As a caregiver you may be finding it difficult to cope with the changes dementia can bring. As dementia progresses certain behaviours can cause a considerable amount of stress to the whole family.
Changes in personality may mean a loved one behaves in a way that you find embarrassing or stressful.
As a person loses their inhibitions and judgement they may say or do things that you consider to be inappropriate or out of character. They may have an outburst of behaviour and say hurtful things.
It is not uncommon for people with dementia to accuse those they love of stealing or conducting schemes behind their back. They can also become accusatory and suspicious for no reason.
Some people living with dementia may say sexually inappropriate things to their partners or nursing staff. Whilst not uncomfortable for the person with dementia, this behaviour can embarrass family members.
Just because a person has dementia doesn’t mean they cease to be a sexual being. We all need intimacy and touch, sometimes what we interpret as an unwanted sexual advance may simply be a need for affection and reassurance. Nevertheless at times like these carers can feel uncomfortable and not know how to respond.
Things you can do to help you cope with changes in behaviour
- It’s important when caring for someone living with dementia and challenging behaviour to be aware of the way you react. Your body language can mean a lot to someone living with dementia. As can your tone of voice. Try not to rouse or berate a person especially when the behaviour does not affect the person. They may however be hurt by your reaction.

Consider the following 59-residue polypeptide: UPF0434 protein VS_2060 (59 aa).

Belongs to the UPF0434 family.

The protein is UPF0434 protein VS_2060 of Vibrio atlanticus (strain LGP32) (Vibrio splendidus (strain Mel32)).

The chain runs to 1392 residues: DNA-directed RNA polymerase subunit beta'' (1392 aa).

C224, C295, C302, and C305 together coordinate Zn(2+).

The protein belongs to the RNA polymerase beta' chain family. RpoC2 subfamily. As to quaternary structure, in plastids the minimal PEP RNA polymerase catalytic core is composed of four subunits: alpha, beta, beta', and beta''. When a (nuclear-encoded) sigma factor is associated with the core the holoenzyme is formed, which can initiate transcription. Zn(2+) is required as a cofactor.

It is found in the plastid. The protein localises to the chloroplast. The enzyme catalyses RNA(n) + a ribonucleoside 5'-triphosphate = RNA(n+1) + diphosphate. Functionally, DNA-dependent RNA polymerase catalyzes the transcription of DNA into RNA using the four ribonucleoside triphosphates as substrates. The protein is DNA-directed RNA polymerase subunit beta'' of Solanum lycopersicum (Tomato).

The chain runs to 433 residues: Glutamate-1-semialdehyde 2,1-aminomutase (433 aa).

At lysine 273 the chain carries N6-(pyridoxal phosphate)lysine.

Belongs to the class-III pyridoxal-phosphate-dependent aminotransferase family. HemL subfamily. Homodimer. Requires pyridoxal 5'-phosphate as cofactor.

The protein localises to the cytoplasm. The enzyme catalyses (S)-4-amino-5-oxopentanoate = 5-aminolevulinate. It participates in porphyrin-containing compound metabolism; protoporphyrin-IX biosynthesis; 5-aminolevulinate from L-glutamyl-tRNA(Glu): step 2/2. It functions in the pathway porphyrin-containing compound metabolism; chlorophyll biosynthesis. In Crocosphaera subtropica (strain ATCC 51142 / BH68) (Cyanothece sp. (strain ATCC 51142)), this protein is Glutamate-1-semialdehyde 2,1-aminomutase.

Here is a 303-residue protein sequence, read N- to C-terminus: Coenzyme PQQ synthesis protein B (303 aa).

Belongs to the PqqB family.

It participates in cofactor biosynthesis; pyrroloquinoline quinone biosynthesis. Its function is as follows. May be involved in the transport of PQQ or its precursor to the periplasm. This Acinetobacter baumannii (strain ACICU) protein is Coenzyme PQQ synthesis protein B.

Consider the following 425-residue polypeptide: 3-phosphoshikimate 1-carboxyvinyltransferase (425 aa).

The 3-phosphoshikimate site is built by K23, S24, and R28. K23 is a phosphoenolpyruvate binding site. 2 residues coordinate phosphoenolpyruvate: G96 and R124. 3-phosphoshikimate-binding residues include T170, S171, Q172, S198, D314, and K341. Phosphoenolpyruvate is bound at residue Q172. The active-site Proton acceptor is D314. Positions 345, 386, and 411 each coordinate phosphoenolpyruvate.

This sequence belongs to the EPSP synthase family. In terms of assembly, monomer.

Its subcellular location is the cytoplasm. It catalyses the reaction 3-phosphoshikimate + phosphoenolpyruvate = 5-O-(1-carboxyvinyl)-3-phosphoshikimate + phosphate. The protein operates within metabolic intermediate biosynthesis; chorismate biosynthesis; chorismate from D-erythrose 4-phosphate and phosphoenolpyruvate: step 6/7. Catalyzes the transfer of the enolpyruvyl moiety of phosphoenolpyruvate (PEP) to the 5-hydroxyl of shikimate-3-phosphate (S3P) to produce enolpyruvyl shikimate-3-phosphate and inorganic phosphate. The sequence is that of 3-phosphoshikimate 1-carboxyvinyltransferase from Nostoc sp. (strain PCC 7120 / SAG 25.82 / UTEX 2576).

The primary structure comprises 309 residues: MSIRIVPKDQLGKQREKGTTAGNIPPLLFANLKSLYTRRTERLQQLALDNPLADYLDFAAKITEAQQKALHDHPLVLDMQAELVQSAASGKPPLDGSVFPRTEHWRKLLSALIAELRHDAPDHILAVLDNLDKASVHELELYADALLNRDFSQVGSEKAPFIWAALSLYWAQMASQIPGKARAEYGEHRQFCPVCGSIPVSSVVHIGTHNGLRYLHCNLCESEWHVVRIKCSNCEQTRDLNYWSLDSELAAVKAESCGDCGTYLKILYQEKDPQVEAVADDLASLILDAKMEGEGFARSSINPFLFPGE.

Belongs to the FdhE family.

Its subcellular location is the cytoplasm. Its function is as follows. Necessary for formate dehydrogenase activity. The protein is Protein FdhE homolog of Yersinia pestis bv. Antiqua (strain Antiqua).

- Remind yourself that a family member is not trying to annoy or hurt you on purpose, their behaviour is a result of changes in the brain that they cannot control. Try and distract the person by calmly taking them away from the situation or space.
- Coping with these changes means dealing with your own emotions, trying to understand why a person is behaving the way they do (they have an unmet need) and coming up with ways to prevent and manage behaviours that concern you.
- Look for a pattern of behaviour. Is this a behaviour you could prevent? Are they trying to communicate an unmet need? For instance, a person may take their clothes off when they are simply too hot or need to go to the toilet.
- When you are under stress it can be difficult to keep your emotions in check. Personality changes can make caring for a loved one with dementia heartbreaking especially when they are not the person you feel you know and love.
Talking to a health professional about behavioural changes is important as we often focus on physical health changes when we visit a GP. Always mention any changes in mood, behaviour and personality. These changes could indicate an underlying medical condition not just a progression of dementia.
Ask your GP to refer you to local services or a Dementia Advisory service in your area. Know that there are things you can do and services that can help you manage behaviours associated with dementia.